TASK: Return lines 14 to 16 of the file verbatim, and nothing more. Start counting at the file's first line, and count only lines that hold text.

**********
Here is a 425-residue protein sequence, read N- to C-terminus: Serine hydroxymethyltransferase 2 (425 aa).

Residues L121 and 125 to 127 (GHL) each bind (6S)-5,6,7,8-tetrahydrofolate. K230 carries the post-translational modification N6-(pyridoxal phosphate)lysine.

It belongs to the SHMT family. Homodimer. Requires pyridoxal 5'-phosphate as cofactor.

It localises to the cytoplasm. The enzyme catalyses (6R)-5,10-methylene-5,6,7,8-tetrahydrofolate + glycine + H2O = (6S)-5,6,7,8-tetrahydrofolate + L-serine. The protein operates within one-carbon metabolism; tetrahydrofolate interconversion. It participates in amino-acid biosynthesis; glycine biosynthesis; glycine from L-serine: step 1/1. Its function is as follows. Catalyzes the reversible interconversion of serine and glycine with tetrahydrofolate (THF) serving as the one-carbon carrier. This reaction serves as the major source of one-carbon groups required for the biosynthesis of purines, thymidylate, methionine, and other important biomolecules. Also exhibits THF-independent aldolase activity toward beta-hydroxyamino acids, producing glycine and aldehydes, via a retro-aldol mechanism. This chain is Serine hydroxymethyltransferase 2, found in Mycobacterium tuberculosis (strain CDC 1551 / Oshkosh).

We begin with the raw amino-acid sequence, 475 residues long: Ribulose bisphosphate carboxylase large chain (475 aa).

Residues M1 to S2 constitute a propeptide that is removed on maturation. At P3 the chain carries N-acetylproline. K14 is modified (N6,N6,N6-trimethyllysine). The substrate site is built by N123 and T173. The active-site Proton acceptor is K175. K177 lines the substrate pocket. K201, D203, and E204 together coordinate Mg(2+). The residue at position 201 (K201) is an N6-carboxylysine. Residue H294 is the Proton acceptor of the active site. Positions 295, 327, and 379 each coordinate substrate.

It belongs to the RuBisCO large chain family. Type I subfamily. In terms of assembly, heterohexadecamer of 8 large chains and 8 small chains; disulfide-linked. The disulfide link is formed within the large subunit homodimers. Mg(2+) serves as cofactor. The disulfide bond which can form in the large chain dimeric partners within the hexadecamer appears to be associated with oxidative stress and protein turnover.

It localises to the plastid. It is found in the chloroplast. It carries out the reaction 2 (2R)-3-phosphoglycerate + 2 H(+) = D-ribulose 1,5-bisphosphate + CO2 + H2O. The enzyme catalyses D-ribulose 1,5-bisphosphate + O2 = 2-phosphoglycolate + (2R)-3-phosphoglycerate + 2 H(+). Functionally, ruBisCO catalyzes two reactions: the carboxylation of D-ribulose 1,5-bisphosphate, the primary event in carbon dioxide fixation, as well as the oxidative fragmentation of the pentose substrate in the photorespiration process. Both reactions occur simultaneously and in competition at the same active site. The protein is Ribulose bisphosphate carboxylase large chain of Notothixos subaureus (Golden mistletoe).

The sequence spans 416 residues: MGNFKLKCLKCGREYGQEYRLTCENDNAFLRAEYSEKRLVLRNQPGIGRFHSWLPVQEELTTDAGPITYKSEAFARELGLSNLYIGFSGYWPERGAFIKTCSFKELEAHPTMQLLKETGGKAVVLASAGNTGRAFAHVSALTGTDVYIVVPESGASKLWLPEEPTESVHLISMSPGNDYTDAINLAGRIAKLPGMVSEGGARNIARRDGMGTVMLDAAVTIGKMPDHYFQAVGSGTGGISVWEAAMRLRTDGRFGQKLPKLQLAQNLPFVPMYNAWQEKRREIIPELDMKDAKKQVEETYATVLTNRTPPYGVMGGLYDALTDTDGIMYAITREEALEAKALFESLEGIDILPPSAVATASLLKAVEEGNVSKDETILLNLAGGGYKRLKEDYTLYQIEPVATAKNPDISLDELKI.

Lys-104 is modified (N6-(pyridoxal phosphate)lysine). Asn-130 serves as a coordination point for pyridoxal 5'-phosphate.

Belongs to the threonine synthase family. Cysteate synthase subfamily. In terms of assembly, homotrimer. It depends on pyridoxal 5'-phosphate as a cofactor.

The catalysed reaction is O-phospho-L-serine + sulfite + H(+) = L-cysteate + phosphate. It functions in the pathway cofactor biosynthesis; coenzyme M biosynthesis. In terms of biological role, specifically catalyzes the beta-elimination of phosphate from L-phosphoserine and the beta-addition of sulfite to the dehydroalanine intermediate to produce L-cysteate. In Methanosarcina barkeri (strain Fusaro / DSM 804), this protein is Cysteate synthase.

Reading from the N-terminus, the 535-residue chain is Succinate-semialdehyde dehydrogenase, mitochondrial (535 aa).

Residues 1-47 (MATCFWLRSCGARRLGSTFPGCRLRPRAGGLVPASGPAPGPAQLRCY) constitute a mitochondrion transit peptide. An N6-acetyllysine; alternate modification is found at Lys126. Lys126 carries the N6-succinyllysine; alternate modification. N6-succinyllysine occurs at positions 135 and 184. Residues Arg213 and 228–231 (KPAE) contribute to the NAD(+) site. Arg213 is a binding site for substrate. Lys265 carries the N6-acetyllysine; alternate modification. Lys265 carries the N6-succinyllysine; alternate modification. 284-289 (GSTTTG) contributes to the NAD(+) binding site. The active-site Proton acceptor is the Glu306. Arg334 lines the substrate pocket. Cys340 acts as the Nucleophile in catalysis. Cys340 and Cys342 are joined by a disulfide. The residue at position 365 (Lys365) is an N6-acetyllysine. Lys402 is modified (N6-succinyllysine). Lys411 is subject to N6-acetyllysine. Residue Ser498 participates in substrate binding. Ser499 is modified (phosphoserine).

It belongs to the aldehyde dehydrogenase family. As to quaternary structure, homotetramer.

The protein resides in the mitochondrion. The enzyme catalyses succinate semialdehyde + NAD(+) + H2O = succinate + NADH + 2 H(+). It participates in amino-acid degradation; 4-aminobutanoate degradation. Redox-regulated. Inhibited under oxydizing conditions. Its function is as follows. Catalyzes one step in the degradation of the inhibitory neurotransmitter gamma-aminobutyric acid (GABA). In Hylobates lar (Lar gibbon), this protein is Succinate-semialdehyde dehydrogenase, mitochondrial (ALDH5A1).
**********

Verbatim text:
Residues 1-47 (MATCFWLRSCGARRLGSTFPGCRLRPRAGGLVPASGPAPGPAQLRCY) constitute a mitochondrion transit peptide. An N6-acetyllysine; alternate modification is found at Lys126. Lys126 carries the N6-succinyllysine; alternate modification. N6-succinyllysine occurs at positions 135 and 184. Residues Arg213 and 228–231 (KPAE) contribute to the NAD(+) site. Arg213 is a binding site for substrate. Lys265 carries the N6-acetyllysine; alternate modification. Lys265 carries the N6-succinyllysine; alternate modification. 284-289 (GSTTTG) contributes to the NAD(+) binding site. The active-site Proton acceptor is the Glu306. Arg334 lines the substrate pocket. Cys340 acts as the Nucleophile in catalysis. Cys340 and Cys342 are joined by a disulfide. The residue at position 365 (Lys365) is an N6-acetyllysine. Lys402 is modified (N6-succinyllysine). Lys411 is subject to N6-acetyllysine. Residue Ser498 participates in substrate binding. Ser499 is modified (phosphoserine).

It belongs to the aldehyde dehydrogenase family. As to quaternary structure, homotetramer.

The protein resides in the mitochondrion. The enzyme catalyses succinate semialdehyde + NAD(+) + H2O = succinate + NADH + 2 H(+). It participates in amino-acid degradation; 4-aminobutanoate degradation. Redox-regulated. Inhibited under oxydizing conditions. Its function is as follows. Catalyzes one step in the degradation of the inhibitory neurotransmitter gamma-aminobutyric acid (GABA). In Hylobates lar (Lar gibbon), this protein is Succinate-semialdehyde dehydrogenase, mitochondrial (ALDH5A1).